Employee & Community Health

Backpacks 101

8/24/2017 by Dr. Nusheen Ameenuddin

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As parents and kids hit the stores for back-to-school shopping, "new backpack" often tops the list. But there's more to look for in a backpack than fun graphics or trendy colors. Keep these tips in mind to minimize stress and strain on your child's body: 

Backpack basics. Choose a backpack that is lightweight and has: 

  • Wide, padded shoulder straps. Narrow straps can dig into shoulders, causing pain and restricting circulation. 
  • Two shoulder straps. Single, cross-body straps can't distribute the weight evenly. 
  • Padded back. A padded back protects against sharp edges of objects inside the pack and increases comfort. 
  • Waist strap. A waist strap can distribute the weight of a heavy load more evenly. 

Bigger is not better. The upside of a big backpack is that there's lots of room for "stuff." The downside is there's lots of room for stuff, which can overload a child. We've all seen tiny kids bent forward under the weight of a too-large backpack. The American Academy of Orthopaedic Surgeons says that ideally a filled backpack should not exceed 15-20% of a child's body weight. In addition to causing back and shoulder pain, a too-heavy backpack can put a child off balance, such as when going up or down stairs. 

Check the fit. Adjust shoulder straps and tighten the waist strap so the backpack lies close to the body and holds the pack two inches above the waist. 

Wear it correctly. Always use both shoulder straps, since slinging it over one shoulder can cause muscle strain. 

Organize. Use all the compartments to distribute weight and make things easier to find. Put heavier items, such as books and water bottles, close to the center of the child's back.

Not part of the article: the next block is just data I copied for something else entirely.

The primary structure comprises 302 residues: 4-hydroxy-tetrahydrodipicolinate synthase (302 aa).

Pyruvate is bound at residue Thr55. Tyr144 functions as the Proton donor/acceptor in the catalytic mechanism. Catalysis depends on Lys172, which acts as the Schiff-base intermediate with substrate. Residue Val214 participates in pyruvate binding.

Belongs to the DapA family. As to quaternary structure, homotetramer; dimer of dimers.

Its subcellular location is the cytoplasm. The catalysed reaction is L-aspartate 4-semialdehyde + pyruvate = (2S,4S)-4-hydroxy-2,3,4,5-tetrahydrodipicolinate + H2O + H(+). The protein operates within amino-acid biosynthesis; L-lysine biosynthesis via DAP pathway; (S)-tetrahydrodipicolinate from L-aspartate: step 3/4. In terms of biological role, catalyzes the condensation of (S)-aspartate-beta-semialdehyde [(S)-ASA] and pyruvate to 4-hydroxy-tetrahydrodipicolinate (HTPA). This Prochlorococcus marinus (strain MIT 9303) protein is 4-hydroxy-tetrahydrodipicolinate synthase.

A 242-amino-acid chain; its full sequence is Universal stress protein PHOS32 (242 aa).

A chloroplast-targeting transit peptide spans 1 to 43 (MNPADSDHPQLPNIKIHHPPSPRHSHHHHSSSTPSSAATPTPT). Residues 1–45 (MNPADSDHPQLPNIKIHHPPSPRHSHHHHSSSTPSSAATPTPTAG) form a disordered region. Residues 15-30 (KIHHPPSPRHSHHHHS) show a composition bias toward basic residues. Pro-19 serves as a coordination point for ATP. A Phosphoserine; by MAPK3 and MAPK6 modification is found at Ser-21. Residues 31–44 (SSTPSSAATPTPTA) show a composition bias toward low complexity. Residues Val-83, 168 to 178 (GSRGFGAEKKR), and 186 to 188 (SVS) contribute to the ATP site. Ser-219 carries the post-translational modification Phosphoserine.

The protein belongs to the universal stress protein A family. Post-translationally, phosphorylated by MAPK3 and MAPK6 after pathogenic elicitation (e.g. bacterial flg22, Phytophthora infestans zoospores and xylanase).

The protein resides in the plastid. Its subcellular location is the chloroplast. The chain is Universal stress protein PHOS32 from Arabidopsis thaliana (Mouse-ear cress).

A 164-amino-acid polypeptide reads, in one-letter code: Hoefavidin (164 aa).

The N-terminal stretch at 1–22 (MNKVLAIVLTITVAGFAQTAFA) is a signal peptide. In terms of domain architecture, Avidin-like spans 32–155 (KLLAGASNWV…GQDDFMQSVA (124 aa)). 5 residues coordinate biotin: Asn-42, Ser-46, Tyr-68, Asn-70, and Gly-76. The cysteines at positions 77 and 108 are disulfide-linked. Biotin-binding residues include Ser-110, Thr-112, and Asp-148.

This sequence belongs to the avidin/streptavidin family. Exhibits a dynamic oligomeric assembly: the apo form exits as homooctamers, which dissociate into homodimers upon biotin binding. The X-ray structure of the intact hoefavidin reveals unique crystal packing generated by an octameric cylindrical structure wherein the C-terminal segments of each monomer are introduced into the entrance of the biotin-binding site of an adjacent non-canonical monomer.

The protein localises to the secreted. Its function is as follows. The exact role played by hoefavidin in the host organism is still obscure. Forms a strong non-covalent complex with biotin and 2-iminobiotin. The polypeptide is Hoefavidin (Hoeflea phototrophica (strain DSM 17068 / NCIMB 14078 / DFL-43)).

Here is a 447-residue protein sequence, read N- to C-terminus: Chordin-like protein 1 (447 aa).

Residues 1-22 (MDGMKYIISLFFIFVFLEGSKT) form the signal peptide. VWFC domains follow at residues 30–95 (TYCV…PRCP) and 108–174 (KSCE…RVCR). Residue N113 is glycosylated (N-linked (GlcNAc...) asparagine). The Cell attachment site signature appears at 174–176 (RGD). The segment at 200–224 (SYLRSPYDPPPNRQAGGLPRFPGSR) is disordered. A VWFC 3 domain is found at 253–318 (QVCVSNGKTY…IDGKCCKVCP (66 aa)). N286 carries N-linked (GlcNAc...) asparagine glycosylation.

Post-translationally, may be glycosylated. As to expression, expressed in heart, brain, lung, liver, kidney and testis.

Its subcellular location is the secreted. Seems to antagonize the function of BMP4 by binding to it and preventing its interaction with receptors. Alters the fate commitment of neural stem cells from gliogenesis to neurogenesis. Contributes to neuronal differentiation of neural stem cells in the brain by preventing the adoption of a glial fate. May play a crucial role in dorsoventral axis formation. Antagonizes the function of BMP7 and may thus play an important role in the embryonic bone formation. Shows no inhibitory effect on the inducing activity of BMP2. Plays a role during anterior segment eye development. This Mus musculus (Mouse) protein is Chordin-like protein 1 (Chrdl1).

Other good ideas. Kids should stop at their school locker often, if possible, so they don't have to carry all the books needed that day. When bending down, kids should use their knees, not bend at the waist. Consider a rolling backpack, if the school allows them, but be aware this could present a tripping hazard for your child or others. 

Parents, don't ignore your child or teen's complaints about back or shoulder pain, which may be caused by a too-heavy backpack or carrying it wrong. For questions about backpack safety, check out the American Academy of Pediatric's Healthy Children website or ask your pediatrician. 

Dr. Nusheen Ameenuddin is a pediatrician with Employee and Community Health's Division of Community Pediatric and Adolescent Medicine (CPAM). She has a strong interest in child advocacy and media effects on children. She serves as vice-chair of the national American Academy of Pediatric's (AAP) Council on Communications and Media and on the board of the Minnesota chapter of the AAP. She also holds a master's in Public Health an serves as director of the Pediatric Resident Continuity Clinic.